In her take on Michael Hastings' obit, New York Times public editor Margaret Sullivan said that while "the obituary…is not factually inaccurate, as far as I can tell," she said it "seems to diminish his work's legitimacy."
The administration's defense of domestic surveillance is in tatters, but few media outlets seem to notice; Thomas Friedman revises his Iraq War stance, again; and a farewell to journalist Michael Hastings.
There's no doubt that the sex scandal that prompted CIA director David Petraeus's sudden resignation late last week is a big story. New details–verified or not–seem to arrive almost by the hour. But the reason it seems to have shaken so many media figures is because Petraeus was uniquely beloved by many in the corporate media, who considered him both an accessible source and a war hero. NBC Nightly News anchor Brian Williams called him (11/9/12) a "a man of such sterling reputation," and confided on the air to one guest that "it is impossible to be a member of […]
New York Times London bureau chief John Burns has joined other high-profile reporters (e.g., CBS chief foreign correspondent Lara Logan) in denouncing fellow journalist Michael Hastings. Hastings' Rolling Stone expose prompted the dismissal of Gen. Stanley McChrystal, who was relieved of his Afghanistan command following Hastings' revelations that he and some of his aides had used insubordinate language in discussing Obama administration superiors. Appearing on Hugh Hewitt's conservative national radio program on July 6, the Times' former Baghdad bureau chief responded to Hewitt's question about how the Rolling Stone story had affected relations between journalists and military officials: I think […]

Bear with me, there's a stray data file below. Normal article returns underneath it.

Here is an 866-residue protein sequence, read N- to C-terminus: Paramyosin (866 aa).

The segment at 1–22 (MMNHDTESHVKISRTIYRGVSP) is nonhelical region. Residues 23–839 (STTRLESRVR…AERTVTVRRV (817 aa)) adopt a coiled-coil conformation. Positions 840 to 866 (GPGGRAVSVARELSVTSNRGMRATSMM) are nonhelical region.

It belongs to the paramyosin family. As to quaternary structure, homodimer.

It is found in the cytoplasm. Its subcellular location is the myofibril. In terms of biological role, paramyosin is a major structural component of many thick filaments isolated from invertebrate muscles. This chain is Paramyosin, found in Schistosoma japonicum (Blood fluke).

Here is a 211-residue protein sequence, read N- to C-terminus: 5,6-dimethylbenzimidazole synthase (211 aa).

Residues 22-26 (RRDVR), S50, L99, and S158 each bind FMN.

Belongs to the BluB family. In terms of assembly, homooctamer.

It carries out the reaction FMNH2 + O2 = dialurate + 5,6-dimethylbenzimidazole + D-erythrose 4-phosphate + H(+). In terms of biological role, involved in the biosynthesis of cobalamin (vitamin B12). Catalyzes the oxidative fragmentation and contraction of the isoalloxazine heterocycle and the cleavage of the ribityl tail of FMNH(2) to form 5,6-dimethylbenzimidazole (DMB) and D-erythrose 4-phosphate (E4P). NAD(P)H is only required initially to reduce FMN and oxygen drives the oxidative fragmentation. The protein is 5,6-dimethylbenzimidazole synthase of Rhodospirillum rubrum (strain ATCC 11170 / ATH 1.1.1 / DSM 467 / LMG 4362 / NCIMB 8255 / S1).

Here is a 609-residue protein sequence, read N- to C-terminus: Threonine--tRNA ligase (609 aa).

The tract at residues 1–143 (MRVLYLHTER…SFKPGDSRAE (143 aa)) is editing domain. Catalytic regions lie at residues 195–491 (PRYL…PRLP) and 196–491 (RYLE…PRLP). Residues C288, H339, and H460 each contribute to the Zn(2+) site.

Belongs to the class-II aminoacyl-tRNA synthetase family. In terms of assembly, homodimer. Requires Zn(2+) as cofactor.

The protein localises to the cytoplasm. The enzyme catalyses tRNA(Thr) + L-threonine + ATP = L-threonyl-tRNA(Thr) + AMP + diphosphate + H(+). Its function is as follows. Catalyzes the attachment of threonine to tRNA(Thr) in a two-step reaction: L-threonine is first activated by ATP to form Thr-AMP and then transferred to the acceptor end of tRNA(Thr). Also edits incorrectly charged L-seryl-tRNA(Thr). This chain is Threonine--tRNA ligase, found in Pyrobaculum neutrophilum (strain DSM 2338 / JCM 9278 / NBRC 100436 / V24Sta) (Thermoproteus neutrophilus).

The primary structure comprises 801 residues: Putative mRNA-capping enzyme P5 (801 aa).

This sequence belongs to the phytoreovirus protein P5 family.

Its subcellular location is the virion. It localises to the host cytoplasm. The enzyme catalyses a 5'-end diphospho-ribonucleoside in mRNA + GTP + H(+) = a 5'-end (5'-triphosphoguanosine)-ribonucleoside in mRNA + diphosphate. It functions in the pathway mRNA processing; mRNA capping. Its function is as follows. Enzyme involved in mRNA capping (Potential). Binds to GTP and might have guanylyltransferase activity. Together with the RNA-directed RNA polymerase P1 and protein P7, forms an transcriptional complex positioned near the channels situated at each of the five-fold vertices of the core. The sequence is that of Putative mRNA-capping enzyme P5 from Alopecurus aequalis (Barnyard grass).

It's not that surprising that some in the corporate media, driven either by admiration for ousted Gen. Stanley McChrystal or disdain for Rolling Stone's scoop, have rushed in to defend or explain away his behavior. In Saturday's Washington Post (6/26/10), anonymous military sources tell the newspaper that the comments from McChrystal and his staff were supposed to be off the record: The command's own review of events, said the official, who was unwilling to speak on the record, found "no evidence to suggest" that any of the "salacious political quotes" in the article were made in situations in which ground […]
There's been a discussion (some of it neatly summarized on the Daily Show) of elite journalists' reaction to the explosive comments made by Gen. Stanley McChrystal and his staffers to Rolling Stone freelancer Michael Hastings. One admission came via a Politico story, captured by NYU's Jay Rosen (6/24/10): And as a freelance reporter, Hastings would be considered a bigger risk to be given unfettered access, compared with a beat reporter, who would not risk burning bridges by publishing many of McChrystal's remarks. Rosen notes that this line in the Politico piece was subsequently removed, perhaps because it revealed too much: […]